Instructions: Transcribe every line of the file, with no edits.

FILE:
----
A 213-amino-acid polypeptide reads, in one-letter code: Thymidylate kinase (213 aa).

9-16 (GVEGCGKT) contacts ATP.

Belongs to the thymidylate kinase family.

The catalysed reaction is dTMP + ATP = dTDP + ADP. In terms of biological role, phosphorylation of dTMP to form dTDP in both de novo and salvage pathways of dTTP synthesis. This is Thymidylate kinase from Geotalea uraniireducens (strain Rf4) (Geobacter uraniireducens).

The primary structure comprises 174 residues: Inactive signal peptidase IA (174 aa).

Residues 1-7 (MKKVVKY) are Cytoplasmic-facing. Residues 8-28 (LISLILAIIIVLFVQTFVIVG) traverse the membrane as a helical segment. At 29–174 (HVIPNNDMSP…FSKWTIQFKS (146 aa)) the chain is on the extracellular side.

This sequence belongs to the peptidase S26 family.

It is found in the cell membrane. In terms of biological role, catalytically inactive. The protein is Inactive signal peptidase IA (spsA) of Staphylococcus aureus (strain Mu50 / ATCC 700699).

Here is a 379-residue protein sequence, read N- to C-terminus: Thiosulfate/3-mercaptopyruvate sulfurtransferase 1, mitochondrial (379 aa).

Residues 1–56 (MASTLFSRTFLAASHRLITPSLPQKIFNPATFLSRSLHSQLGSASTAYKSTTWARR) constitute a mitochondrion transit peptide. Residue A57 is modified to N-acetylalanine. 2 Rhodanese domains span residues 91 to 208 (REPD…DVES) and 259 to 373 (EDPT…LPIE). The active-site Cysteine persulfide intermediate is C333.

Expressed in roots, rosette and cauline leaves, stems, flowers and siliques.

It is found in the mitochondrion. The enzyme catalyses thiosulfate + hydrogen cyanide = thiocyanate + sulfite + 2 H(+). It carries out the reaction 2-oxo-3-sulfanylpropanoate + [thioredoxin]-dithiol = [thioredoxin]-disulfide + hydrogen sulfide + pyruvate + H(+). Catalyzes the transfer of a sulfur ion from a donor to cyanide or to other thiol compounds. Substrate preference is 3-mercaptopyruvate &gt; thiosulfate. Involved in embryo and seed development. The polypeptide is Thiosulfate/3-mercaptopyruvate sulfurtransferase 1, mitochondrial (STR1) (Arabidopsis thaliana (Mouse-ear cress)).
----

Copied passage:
A 213-amino-acid polypeptide reads, in one-letter code: Thymidylate kinase (213 aa).

9-16 (GVEGCGKT) contacts ATP.

Belongs to the thymidylate kinase family.

The catalysed reaction is dTMP + ATP = dTDP + ADP. In terms of biological role, phosphorylation of dTMP to form dTDP in both de novo and salvage pathways of dTTP synthesis. This is Thymidylate kinase from Geotalea uraniireducens (strain Rf4) (Geobacter uraniireducens).

The primary structure comprises 174 residues: Inactive signal peptidase IA (174 aa).

Residues 1-7 (MKKVVKY) are Cytoplasmic-facing. Residues 8-28 (LISLILAIIIVLFVQTFVIVG) traverse the membrane as a helical segment. At 29–174 (HVIPNNDMSP…FSKWTIQFKS (146 aa)) the chain is on the extracellular side.

This sequence belongs to the peptidase S26 family.

It is found in the cell membrane. In terms of biological role, catalytically inactive. The protein is Inactive signal peptidase IA (spsA) of Staphylococcus aureus (strain Mu50 / ATCC 700699).

Here is a 379-residue protein sequence, read N- to C-terminus: Thiosulfate/3-mercaptopyruvate sulfurtransferase 1, mitochondrial (379 aa).

Residues 1–56 (MASTLFSRTFLAASHRLITPSLPQKIFNPATFLSRSLHSQLGSASTAYKSTTWARR) constitute a mitochondrion transit peptide. Residue A57 is modified to N-acetylalanine. 2 Rhodanese domains span residues 91 to 208 (REPD…DVES) and 259 to 373 (EDPT…LPIE). The active-site Cysteine persulfide intermediate is C333.

Expressed in roots, rosette and cauline leaves, stems, flowers and siliques.

It is found in the mitochondrion. The enzyme catalyses thiosulfate + hydrogen cyanide = thiocyanate + sulfite + 2 H(+). It carries out the reaction 2-oxo-3-sulfanylpropanoate + [thioredoxin]-dithiol = [thioredoxin]-disulfide + hydrogen sulfide + pyruvate + H(+). Catalyzes the transfer of a sulfur ion from a donor to cyanide or to other thiol compounds. Substrate preference is 3-mercaptopyruvate &gt; thiosulfate. Involved in embryo and seed development. The polypeptide is Thiosulfate/3-mercaptopyruvate sulfurtransferase 1, mitochondrial (STR1) (Arabidopsis thaliana (Mouse-ear cress)).